Tax considerations for staff entertainment in 2020
This Christmas season is likely to look a little different to previous years. In normal years, December tends to be a busy month for festive get togethers with staff, business partners and suppliers. Whilst there are many options for holding a virtual event instead of an in-person one, some employers may simply decide to cancel this year’s Christmas parties, and instead opt to send a gift as a way of saying thank you.
Here, we look at the tax considerations for employers – whether they choose to host a virtual ‘do’ or provide a gift of appreciation.
Annual function exemption
The annual function exemption means that employers don’t have to pay tax or national insurance contributions on costs relating to annual social events organised for employees. There is a limit of £150 per attendee, including VAT. Should the cost go above that, the employee potentially has a taxable benefit in kind on the full amount; not just the balance over £150. The £150 limit includes any transport and/or accommodation.
It is important to bear in mind that the £150 exemption is a “per tax year” and not “per event” exemption so, if, for example, employees attended an annual summer party with a cost of £75 per head and an annual Christmas part with a cost of £76 per head, you may only claim the exemption for one event. If the combined cost is less than £150, you may claim exemption for both.
The tax on the benefit in kind can be dealt with in one of two ways; either:
- By reporting the benefit on the employees’ forms P11D by 6 July following the end of the tax year, in which case the employees bear the tax, or
- More typically, employers can arrange to settle the tax on the employees’ behalf by way of a PAYE settlement agreement (PSA). If an employer opts to settle the tax on behalf of the employees by way of a PSA, they should contact HMRC as soon after the end of the tax year (5 April) as possible. We can will be able to help you to set up a PSA, if required.
A virtual Christmas
In these unprecedented times, the office Christmas do will look very different this year with employers considering virtual Christmas parties over Zoom and providing their employees with, for example, cheese and wine to consume during the virtual event.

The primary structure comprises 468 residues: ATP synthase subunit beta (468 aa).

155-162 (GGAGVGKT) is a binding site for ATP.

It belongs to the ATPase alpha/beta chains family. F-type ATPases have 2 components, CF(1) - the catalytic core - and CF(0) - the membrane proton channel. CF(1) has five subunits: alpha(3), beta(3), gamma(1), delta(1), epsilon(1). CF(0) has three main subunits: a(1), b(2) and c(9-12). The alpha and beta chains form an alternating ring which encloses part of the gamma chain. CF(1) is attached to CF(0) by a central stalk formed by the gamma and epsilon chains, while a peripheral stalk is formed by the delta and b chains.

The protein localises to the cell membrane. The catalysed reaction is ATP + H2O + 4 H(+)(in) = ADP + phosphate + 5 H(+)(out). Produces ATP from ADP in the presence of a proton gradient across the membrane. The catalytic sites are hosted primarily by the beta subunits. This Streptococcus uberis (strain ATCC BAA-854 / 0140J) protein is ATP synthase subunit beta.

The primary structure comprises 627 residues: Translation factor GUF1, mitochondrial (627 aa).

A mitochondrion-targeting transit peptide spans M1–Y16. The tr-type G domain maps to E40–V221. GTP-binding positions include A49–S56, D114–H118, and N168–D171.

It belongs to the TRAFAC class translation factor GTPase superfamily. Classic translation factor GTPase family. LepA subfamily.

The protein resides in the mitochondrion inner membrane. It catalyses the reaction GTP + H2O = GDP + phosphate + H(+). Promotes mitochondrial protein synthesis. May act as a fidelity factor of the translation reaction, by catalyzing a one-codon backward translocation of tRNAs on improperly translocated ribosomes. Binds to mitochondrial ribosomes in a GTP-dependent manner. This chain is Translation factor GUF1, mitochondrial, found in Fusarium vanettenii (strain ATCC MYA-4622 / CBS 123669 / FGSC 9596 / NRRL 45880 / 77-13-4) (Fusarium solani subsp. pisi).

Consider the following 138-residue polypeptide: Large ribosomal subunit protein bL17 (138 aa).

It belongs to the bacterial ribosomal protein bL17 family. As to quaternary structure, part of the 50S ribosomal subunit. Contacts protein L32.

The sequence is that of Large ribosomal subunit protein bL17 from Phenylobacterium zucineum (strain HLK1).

Tax legislation has never really envisaged the concept of virtual parties and so, up to now, we had been left wondering if such an event would qualify for the £150 exemption. HMRC have now confirmed that such events will be eligible for the exemption. Employers should keep a record of those attending the event.
The cost of the function and any tax borne by the employer on their employees’ behalf will be an allowable deduction for income tax or corporation tax purposes. The business can also claim back input VAT but this may be restricted where you are also entertaining customers.
Trivial benefits rule
For employers, a more straight-forward option this year may be to send employees a gift.
There’s no tax payable on benefits to your employees as long as ALL of the following applies to your benefit:
- it cost you £50 or less to provide
- it isn’t cash or a cash voucher
- it isn’t a reward for their work or performance
- it isn’t in the terms of their contract
The ICAEW states that “Employers could provide a hamper or a voucher for food and drink, for example. In this instance the trivial benefits exemption should apply, but in the absence of the elements of a Christmas party, the annual functions exemption will not be available.”
In the event that you provide trivial benefits as part of a salary sacrifice arrangement, please speak to us for further advice.
It is important to note that the annual function exemption and the trivial benefits rule can both be applied at the same time, so employers can organise a Christmas event as well as give their employees a gift.
Please contact us if you have any questions around the tax considerations for this year’s Christmas staff entertainment.